Armenian-born Alexander Chaushian makes a persuasive case for the music of Moisey Weinberg in this his first solo CD. Weinberg fled Warsaw for Russia in 1939, moving to Moscow in 1943 at the invitation of Shostakovich. Both his Sonata for solo cello and his Cello Concerto were premiered by Rostropovich, and there’s a recording on Russian Disc of Weinberg playing both of his accompanied sonatas with Rostropovich pupil Alla Vasilieva two years before his death in 1996.
Both prolific composers, Shostakovich and Weinberg had a close musical relationship, and though Weinberg undoubtedly saw himself as a disciple of Shostakovich, Weinberg’s own use of Jewish musical idioms certainly rubbed off on the older composer.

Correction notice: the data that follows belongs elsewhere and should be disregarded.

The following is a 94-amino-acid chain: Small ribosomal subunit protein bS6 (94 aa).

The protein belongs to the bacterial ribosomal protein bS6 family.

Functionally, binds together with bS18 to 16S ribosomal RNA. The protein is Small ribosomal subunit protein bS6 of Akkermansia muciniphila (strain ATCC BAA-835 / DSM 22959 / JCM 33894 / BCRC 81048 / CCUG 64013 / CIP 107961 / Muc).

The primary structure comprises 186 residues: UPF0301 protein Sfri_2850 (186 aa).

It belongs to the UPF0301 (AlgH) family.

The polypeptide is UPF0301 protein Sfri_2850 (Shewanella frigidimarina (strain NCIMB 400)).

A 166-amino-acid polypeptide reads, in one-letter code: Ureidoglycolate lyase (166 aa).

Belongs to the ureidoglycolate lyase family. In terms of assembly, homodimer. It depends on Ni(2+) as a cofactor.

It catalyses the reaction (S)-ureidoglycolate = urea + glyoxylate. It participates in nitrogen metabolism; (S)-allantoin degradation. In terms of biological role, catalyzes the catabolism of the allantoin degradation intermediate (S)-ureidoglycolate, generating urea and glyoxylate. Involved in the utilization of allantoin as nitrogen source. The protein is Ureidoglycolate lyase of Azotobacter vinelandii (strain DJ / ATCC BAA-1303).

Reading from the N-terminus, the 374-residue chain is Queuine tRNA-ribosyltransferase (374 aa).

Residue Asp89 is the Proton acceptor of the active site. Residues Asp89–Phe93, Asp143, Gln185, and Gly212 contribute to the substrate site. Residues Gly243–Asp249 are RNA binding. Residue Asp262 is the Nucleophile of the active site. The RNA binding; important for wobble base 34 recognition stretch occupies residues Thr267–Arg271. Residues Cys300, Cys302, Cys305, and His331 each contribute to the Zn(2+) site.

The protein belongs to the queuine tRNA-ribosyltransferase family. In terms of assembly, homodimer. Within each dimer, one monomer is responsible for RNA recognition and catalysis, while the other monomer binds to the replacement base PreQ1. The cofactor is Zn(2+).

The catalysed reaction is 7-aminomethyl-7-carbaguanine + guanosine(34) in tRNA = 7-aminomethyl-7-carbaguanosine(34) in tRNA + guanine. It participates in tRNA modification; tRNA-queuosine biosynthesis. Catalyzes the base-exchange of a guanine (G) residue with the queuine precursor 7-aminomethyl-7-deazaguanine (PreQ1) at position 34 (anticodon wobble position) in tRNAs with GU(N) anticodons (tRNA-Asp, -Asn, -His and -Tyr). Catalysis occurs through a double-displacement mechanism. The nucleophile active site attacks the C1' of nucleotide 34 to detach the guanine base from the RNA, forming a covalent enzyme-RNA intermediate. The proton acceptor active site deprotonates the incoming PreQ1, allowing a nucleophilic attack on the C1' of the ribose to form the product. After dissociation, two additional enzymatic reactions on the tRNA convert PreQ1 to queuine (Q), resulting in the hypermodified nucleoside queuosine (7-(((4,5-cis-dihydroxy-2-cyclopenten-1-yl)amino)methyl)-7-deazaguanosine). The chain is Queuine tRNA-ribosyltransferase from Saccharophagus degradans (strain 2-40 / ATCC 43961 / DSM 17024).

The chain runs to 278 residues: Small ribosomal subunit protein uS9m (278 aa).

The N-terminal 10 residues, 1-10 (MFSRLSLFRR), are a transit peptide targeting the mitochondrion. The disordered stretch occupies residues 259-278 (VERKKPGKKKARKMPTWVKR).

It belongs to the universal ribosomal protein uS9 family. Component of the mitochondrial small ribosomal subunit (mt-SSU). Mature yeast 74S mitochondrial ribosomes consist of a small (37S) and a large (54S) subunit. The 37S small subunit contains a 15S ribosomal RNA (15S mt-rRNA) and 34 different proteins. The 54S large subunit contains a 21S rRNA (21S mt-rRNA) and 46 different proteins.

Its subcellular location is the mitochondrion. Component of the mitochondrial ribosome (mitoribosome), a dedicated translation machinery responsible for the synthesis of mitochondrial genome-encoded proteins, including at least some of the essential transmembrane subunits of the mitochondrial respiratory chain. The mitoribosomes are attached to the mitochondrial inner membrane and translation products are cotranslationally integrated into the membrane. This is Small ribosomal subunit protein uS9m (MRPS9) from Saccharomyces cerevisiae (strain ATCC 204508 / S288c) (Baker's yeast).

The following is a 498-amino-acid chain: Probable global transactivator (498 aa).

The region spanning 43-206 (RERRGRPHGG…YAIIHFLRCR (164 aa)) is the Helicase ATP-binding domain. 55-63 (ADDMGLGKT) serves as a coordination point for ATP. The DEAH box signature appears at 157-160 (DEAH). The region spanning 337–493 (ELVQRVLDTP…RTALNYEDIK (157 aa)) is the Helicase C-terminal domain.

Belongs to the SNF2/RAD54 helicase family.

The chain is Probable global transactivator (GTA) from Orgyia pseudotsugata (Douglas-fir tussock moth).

Weinberg’s predilection for unaccompanied cello is obvious even in the First Cello Sonata, which opens with an extensive, rather melancholy solo introduction, eloquently phrased by Chaushian, and has at the centre of its second movement a long solo cello cadenza, moving from reflection to some highly expressive double-stopping. In its more stormy moments, Chaushian, despite projecting for all he’s worth, is drowned out by the more resonant piano in this clear, bright recording.
You can imagine Rostropovich playing the solo sonata – perhaps because its Allegro brings to mind the Moto perpetuo of Britten’s first suite from four years later. Chaushian, who studied with Kagan and then Pergamenschikow and David Geringas, plays the 18th-century-style Allegretto with a delightfully gentle touch, its pizzicato moments dextrously accomplished, and gives persuasive and committed performances of both this and Sonata no.2, whose Bartókian finale closes in a mad frenzy of rocking quavers.